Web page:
That said, some people will take this to an extreme and try to chug a gallon of water to re-hydrate. According to Scientific American, a healthy kidney can only process 800-1,000 ml of water per hour. If you drink at this level or higher, you run the risk of water toxicity.

The key to healthy hydration is small amounts consistently throughout the day and based on your individual need (ie, you sweat a lot, you are active, dry weather, etc.). A few things to keep in mind are the color of your urine (the darker it is the more dehydrated you likely are) and a feeling of thirst. If you feel thirsty, you are already slightly dehydrated. Thirst is your body's response to an immediate need of requiring water. Dry skin and lips and very tight muscles/soreness are also signs that you need to hydrate better.


Nutrition is also critical. You need to eat clean and varied foods. Again, depending on you, you may need to avoid some foods (allergies, etc.) or eat more of others (deficiencies, etc.). You should work with a registered sports dietitian to sort out your dietary requirements.

A few hard and fast rules for nutrition – stop eating processed foods. Stop eating junk food. Eat real food that comes from nature unprocessed.

Unfortunately, there isn’t a list of “super foods” that is going to heal your shin splints for you. Just eat right for you – don’t fill your body with poison and give yourself yet another thing your body needs to fix.

DISLAIMERWe are not registered sports dietitians. We cannot legally or in good ethics provide targeted dietary advice. You should work with your physician and a registered sports dietitian to determine what is best for you. This advice is general knowledge and is by no means a direct recommendation or prescription to you. Use at your own risk.


Supplementation is also extremely helpful. You can’t get everything your body needs simply from eating. If you could, supplementation wouldn’t really exist. If you did try to get everything your body needs through eating, you would be obese from all of the excess calories you would be injesting. You would also probably gorge yourself to death.

Again, it is important to work with a registered sports dietitian to figure out what is optimal for you. You may need Vitamin B12, but not iron for example. It depends on your dietary restrictions and your deficiencies. Some general supplements you can’t really go wrong with are:

  1. Creatine
  2. Whey Protein Isolate
  3. Collagen Protein
  4. Magnesium Bisglycinate
  5. Multi-Vitamin designed for Sport

You should only buy supplements if they are evaluated by a third party for cleanliness and quality. Look for NSF or other consumer choice labels.

DISLAIMER – We are not registered sports dietitians. We cannot legally or in good ethics provide targeted dietary advice. You should work with your physician and a registered sports dietitian to determine what is best for you. This advice is general knowledge and is by no means a direct recommendation or prescription to you. Use at your own risk.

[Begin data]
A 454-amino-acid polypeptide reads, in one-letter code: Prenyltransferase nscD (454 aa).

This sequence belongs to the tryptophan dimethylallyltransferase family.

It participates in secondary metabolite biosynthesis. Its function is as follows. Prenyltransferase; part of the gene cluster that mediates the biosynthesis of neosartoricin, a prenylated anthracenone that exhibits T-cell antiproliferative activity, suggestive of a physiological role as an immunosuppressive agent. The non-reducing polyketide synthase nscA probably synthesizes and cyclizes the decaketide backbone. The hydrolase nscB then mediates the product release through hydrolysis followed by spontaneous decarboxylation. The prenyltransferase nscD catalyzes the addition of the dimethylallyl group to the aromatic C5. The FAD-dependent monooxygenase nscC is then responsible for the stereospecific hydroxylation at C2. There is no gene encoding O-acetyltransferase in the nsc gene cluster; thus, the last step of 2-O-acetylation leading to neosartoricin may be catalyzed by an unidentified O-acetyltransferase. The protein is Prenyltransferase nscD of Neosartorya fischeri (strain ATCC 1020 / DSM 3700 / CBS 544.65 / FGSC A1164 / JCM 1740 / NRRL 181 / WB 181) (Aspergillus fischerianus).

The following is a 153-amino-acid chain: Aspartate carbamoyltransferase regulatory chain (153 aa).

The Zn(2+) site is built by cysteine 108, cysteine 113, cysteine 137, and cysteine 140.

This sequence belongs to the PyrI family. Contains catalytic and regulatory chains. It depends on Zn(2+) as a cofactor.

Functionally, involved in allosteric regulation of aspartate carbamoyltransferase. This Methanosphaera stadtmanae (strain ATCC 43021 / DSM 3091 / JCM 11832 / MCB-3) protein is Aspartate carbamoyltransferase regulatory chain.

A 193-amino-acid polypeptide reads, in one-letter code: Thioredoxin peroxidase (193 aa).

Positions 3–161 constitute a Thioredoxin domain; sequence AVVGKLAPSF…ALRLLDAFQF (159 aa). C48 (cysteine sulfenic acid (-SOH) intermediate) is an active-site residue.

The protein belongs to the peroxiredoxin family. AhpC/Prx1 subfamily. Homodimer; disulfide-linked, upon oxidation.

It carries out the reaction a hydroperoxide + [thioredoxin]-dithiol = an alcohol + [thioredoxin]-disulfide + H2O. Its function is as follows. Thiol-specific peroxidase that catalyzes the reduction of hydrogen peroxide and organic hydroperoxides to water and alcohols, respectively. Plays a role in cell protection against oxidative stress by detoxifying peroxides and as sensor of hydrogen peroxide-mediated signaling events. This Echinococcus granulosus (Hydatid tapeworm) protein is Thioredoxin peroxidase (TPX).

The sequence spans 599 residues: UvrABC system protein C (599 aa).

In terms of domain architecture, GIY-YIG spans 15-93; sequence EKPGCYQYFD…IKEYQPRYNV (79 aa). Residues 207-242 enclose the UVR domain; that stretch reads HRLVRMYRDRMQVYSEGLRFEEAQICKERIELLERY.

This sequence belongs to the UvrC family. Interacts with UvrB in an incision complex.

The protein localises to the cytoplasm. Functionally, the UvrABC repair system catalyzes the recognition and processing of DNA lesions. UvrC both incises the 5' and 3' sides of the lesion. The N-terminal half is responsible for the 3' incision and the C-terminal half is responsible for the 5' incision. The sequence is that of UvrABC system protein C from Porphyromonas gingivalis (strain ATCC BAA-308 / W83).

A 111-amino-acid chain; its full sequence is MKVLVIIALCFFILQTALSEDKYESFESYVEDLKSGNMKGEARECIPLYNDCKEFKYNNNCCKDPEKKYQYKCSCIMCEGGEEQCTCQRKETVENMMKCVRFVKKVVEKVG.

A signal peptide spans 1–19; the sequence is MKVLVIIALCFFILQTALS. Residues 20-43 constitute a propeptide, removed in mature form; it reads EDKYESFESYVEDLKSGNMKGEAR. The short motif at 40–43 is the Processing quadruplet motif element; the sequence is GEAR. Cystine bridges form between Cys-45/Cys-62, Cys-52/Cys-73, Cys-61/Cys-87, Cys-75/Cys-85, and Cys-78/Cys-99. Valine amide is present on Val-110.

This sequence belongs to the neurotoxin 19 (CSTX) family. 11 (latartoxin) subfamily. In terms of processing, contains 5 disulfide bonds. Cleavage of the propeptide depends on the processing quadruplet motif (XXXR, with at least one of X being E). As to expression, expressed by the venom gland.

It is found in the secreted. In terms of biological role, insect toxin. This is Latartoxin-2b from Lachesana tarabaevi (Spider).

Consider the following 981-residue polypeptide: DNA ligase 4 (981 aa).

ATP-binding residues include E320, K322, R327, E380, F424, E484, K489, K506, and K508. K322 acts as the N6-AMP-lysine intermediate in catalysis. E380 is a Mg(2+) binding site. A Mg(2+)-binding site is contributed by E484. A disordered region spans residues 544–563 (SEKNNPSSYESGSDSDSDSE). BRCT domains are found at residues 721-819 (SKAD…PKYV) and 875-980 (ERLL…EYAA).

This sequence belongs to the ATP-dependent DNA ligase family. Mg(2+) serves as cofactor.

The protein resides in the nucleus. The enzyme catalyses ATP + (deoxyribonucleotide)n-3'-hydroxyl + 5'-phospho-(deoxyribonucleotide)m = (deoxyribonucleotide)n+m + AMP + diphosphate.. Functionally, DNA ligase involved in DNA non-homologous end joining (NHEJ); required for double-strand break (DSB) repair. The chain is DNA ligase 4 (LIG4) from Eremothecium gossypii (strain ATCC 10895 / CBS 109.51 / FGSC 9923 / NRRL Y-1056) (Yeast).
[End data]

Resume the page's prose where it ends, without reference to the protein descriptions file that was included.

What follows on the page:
Blood Flow/Active Recovery

You’ve consumed the resources required, but your body still needs to get them to the right place. Blood flow is often overlooked in recovery. Sitting or lying down all day does not promote good health or blood flow. Yes, you need “rest and recovery” – but that doesn’t mean becoming a vegetable. Depending on what activity caused your shin splints in the first place, you can:

  1. Go for a walk a few times a day
  2. Go biking a few times a day
  3. Go swimming a few times a day

These are NOT hard training. The reason it says “a few times a day” is to encourage continuous blood flow. Doing it once in the morning is great, but it is better if you do it throughout the day to promote healthy blood flow continuously rather than for a short period of time. You will only need to go for 5-15 minutes each time.

When we say blood flow, we simply mean get your blood flowing – you  should not be sore after doing these activities. You may be disappointed in the speed and distance you can cover, but if you keep pushing yourself and breaking down again, you will live weak forever.

You don’t have to do all of these. Pick one(s) you like and that don’t aggravate your symptoms. Take it easy. You are healing an injury right now.

Mobility & Flexibility

Improving mobility and flexibility in your ankles/shins is also critical to your overall healing process. This stretching and mobility protocol will aid in the recovery and strengthening of your injury.

The idea here is to get movement into the area, assist with blood flow again, but also stretch out and work the damaged tissue in the region so it doesn’t shorten on you while you are recovering. Healthy and strong athletes have great mobility and flexibility.


In the end, it’s up to you.

It is your health and wellness. Not anyone else’s. Not the physicians. Not your coaches’, trainers’, teammates’, family’s or friend’s. It’s yours. Period. Only you can advocate for yourself in all instances. Speak up or even walk out if you are not comfortable or satisfied with the approach being given to you. There are other physicians out there. Find one you are comfortable with and that you trust.